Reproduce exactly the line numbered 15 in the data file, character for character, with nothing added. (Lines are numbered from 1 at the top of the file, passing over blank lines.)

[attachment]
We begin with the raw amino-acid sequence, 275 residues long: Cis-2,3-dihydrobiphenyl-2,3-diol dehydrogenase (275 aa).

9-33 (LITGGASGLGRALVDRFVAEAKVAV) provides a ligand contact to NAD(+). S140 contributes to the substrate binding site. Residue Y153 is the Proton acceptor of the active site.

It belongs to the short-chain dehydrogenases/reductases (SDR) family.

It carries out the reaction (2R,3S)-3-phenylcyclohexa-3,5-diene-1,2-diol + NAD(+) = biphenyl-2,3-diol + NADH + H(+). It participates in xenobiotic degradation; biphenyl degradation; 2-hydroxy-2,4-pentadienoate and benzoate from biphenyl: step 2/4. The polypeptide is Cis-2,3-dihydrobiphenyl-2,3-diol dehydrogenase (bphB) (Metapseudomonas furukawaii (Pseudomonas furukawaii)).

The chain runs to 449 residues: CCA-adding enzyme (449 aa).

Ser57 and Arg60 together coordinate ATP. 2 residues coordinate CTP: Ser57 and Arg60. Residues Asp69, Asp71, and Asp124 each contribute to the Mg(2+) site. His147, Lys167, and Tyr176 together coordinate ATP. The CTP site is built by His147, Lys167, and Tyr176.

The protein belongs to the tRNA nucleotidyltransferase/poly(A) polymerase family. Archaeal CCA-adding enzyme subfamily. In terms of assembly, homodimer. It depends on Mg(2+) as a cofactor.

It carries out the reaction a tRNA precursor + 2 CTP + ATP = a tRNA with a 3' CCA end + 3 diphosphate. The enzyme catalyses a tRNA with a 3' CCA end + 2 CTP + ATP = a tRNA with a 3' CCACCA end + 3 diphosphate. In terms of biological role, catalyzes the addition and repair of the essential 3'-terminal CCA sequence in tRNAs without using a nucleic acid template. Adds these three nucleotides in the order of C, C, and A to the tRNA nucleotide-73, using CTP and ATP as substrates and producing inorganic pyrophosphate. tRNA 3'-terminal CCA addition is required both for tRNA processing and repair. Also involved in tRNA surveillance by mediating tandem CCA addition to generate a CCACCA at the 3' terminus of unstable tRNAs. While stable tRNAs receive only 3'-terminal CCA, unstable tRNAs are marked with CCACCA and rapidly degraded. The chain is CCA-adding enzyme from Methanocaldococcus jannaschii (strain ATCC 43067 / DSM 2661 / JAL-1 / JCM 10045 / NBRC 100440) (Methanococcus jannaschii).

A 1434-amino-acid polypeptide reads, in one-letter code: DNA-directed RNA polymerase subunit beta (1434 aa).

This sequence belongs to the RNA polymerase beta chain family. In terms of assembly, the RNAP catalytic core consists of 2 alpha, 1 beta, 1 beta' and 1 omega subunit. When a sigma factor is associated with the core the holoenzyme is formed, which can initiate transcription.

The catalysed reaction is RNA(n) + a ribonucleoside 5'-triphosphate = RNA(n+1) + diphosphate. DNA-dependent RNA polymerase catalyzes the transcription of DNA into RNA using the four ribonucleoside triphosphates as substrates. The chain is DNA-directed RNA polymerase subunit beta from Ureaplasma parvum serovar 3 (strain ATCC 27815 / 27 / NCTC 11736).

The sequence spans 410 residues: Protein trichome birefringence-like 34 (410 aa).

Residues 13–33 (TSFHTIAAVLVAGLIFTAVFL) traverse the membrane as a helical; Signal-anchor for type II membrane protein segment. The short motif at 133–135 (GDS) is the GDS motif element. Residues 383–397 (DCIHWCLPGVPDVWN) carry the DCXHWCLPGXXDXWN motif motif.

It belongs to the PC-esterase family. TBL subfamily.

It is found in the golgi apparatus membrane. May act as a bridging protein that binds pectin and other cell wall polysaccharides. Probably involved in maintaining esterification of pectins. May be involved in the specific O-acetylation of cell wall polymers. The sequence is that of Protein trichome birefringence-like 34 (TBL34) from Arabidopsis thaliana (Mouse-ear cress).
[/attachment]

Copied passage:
It is found in the golgi apparatus membrane. May act as a bridging protein that binds pectin and other cell wall polysaccharides. Probably involved in maintaining esterification of pectins. May be involved in the specific O-acetylation of cell wall polymers. The sequence is that of Protein trichome birefringence-like 34 (TBL34) from Arabidopsis thaliana (Mouse-ear cress).